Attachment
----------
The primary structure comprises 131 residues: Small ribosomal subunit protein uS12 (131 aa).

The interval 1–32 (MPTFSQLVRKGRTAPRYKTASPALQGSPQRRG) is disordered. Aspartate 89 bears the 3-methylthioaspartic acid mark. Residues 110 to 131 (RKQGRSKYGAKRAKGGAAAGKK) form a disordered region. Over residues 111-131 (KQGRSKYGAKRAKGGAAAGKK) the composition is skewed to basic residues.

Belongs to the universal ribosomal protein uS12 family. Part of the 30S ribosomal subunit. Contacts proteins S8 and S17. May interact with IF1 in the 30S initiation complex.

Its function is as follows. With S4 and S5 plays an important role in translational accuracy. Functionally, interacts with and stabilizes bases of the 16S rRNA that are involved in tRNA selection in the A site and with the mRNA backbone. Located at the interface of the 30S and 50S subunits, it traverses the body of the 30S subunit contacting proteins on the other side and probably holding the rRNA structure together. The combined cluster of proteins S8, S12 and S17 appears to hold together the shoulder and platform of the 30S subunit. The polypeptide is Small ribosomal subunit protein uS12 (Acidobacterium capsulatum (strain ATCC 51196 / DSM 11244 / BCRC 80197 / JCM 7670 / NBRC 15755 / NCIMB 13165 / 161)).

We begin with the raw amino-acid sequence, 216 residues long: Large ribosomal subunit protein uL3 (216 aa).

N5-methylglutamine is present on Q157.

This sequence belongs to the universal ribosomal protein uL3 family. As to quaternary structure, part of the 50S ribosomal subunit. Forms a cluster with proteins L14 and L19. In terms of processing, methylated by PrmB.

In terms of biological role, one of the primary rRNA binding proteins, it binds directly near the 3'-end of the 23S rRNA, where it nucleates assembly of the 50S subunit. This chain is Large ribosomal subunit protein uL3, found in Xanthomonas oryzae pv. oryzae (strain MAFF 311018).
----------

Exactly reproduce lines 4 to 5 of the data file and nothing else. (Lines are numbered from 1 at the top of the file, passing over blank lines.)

Its function is as follows. With S4 and S5 plays an important role in translational accuracy. Functionally, interacts with and stabilizes bases of the 16S rRNA that are involved in tRNA selection in the A site and with the mRNA backbone. Located at the interface of the 30S and 50S subunits, it traverses the body of the 30S subunit contacting proteins on the other side and probably holding the rRNA structure together. The combined cluster of proteins S8, S12 and S17 appears to hold together the shoulder and platform of the 30S subunit. The polypeptide is Small ribosomal subunit protein uS12 (Acidobacterium capsulatum (strain ATCC 51196 / DSM 11244 / BCRC 80197 / JCM 7670 / NBRC 15755 / NCIMB 13165 / 161)).

We begin with the raw amino-acid sequence, 216 residues long: Large ribosomal subunit protein uL3 (216 aa).